In contrast to block level copy, object level copy uses a relative address for each object, not an address relative to a volume or partition. Object level copy is available when the secondary storage system 113 is also object-based. FIG. 5 illustrates the data structure of data as typically associated with an object level copy command. The data structure includes a record 501 specifying the volume ID or the partition ID to which the object is to be transferred. Record 502 specifies the ID of the object, while record 503 is the offset address, preferably measured from the start of the data of the object. Records 504 and 505 specify the data length and include the data to be copied to the secondary storage system 113. In a manner similar to the block level copy, the object copy command can use a SCSI object-based command such as WRITE or CREATE AND WRITE.

FIG. 6 is a block diagram illustrating a system in which the secondary storage system is also an object-based storage system. As depicted, secondary storage system 113 includes meta-data 705 for volumes 702 and 703. In a typical example, the data on volume 102 will be copied to the volume 702. When the storage controller 704 receives the WRITE command, the storage controller 704 decides how to allocate the data and to which blocks. It will not necessarily store the data at the same LBA as the LBA of the primary storage system 101. Once the controller decides how to allocate the data, the address is written in the meta-data 705 which has been received from the primary storage system, for example, at step 302 (see FIG. 3). This means that pointers to the data field 204 do not necessarily have to be transferred from the primary storage system 101 to the secondary storage system 113.

Preferably the volume ID and the object ID will not change as a result of the data transfer. If they change, however, the relationship between the volume IDs and object IDs for the same data is described in the meta-data table 705 in the secondary storage system 113. FIG. 7 provides an example. As shown there, for example, in row 807, the object identified with volume 101 and object 100 used to have 0001 as a volume ID and 0000 as an object ID in the primary storage system 101.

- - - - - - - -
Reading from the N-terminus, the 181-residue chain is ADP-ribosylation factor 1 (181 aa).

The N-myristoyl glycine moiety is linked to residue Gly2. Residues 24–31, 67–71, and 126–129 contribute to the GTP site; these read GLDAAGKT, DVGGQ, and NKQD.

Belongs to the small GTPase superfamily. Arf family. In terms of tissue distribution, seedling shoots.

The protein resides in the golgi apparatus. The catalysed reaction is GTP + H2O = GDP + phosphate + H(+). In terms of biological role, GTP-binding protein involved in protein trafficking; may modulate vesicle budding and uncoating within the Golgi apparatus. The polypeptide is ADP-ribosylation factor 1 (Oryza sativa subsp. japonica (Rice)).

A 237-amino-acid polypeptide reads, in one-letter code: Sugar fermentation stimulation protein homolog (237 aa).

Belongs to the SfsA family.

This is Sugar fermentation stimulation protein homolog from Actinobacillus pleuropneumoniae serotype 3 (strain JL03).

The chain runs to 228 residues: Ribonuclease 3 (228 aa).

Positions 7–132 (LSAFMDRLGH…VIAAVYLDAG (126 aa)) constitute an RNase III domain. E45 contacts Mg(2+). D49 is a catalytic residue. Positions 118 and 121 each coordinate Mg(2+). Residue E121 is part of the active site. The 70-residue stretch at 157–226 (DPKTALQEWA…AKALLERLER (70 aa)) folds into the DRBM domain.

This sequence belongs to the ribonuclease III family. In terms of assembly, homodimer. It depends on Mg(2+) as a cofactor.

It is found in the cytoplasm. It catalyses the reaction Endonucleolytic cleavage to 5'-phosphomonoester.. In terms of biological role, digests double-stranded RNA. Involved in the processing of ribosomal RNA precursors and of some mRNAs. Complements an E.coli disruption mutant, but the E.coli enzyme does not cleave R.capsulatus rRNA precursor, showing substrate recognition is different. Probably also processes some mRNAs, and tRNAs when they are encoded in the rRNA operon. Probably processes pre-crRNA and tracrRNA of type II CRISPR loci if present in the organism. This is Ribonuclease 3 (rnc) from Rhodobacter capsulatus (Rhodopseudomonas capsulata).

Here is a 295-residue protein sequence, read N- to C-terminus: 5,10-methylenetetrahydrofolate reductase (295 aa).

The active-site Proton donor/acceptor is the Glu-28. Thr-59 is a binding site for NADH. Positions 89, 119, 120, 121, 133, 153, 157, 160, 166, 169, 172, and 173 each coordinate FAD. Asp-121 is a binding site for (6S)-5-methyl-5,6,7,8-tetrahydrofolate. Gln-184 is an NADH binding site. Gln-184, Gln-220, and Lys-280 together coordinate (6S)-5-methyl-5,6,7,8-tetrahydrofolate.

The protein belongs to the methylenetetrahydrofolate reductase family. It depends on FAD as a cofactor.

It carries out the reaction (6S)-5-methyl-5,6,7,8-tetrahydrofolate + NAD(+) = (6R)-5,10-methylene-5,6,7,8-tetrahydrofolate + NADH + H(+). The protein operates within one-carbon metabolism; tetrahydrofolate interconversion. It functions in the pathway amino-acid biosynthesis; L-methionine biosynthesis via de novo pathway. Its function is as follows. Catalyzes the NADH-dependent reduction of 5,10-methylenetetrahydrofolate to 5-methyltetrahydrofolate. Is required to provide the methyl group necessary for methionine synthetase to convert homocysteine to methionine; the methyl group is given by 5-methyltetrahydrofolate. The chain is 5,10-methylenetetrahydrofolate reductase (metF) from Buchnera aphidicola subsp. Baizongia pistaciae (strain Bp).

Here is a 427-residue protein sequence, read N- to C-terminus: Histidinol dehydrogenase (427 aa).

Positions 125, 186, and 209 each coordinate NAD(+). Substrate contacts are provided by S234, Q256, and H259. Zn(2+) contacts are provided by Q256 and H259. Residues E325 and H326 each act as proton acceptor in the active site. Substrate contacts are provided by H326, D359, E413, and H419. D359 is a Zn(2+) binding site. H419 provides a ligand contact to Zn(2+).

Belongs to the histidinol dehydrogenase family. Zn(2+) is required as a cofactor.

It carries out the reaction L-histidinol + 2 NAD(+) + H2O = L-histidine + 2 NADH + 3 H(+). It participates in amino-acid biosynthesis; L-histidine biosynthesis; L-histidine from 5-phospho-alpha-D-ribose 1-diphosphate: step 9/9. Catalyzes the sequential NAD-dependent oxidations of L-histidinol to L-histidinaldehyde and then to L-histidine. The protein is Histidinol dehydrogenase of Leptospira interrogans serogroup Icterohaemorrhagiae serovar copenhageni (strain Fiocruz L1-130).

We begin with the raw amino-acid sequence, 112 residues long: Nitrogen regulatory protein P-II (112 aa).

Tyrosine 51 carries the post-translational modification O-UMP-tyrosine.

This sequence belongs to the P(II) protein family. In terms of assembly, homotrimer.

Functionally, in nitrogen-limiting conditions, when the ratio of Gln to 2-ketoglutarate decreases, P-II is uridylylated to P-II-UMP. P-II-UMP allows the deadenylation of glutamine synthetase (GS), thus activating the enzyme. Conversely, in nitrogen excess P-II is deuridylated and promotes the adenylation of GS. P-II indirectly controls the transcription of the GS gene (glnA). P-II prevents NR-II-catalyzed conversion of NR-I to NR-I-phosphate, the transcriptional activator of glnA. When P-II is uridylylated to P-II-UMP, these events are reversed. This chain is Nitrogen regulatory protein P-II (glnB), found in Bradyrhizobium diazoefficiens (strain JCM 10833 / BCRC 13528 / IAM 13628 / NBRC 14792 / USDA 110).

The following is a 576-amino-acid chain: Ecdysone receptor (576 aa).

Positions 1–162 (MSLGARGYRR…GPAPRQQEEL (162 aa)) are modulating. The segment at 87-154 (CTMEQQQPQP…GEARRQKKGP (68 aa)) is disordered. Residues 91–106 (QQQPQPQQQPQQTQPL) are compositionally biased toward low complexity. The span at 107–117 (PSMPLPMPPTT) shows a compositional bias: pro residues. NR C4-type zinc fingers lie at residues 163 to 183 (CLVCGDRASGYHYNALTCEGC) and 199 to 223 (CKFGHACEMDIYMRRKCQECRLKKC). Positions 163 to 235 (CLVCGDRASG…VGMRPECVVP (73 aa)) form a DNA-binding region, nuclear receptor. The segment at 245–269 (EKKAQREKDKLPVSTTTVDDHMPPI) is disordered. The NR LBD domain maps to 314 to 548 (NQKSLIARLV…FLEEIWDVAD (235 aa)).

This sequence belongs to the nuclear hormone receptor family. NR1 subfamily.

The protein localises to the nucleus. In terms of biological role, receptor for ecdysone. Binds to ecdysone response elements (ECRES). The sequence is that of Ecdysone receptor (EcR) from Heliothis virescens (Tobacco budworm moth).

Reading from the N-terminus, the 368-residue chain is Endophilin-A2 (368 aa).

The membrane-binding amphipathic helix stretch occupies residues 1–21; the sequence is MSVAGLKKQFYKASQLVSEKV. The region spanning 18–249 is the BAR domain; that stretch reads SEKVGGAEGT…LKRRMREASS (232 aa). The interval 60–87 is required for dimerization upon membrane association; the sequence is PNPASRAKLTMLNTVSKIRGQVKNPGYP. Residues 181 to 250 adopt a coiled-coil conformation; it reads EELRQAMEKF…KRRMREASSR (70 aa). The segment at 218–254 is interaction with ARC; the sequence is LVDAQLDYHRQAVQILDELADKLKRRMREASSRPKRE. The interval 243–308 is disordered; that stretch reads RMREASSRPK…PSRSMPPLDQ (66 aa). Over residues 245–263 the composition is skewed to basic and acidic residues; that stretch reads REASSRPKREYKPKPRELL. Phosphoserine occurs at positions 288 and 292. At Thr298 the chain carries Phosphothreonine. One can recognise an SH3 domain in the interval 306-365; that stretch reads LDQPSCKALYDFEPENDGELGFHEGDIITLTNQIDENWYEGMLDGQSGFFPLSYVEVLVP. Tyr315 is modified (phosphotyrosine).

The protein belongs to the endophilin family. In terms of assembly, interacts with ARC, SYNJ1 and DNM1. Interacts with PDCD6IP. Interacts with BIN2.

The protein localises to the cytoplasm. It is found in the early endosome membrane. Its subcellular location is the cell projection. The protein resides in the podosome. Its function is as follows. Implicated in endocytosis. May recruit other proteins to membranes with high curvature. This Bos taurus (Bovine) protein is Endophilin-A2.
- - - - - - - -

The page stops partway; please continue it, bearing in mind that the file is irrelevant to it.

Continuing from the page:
The operation of the invention in various applications is discussed next. In the first example, differential copy is desired where a block level operation is used to copy data from primary storage system to secondary storage system. In such a circumstance after copying the data from the primary storage system 101 to the secondary storage system 113, if the data on the primary system is updated, there will be a difference between the two volumes. To synchronize the volume in the secondary storage system 113 with the primary volume 102, a bit map can be used to record the addresses of the updated blocks in volume 102 and to send only the updated (changed) blocks of data to the secondary storage system 113.

If data can be updated at both the primary storage system 101 and the secondary storage system 113 (for example, by a host coupled to the secondary storage system) the situation is more complex. The data in the secondary storage system may or may not be synchronized with that in the primary system after a certain period. Synchronization can be achieved by having the storage controller of both the primary and the secondary system maintain a bit map which tracks changes to that volume. When data in the secondary system is synchronized with data in the primary system, the two bit maps are merged and the blocks specified on the merge bit map are transferred from the primary storage system to the secondary storage system (A typical bit map is described in U.S. patent U.S. Pat. No. 6,092,066.)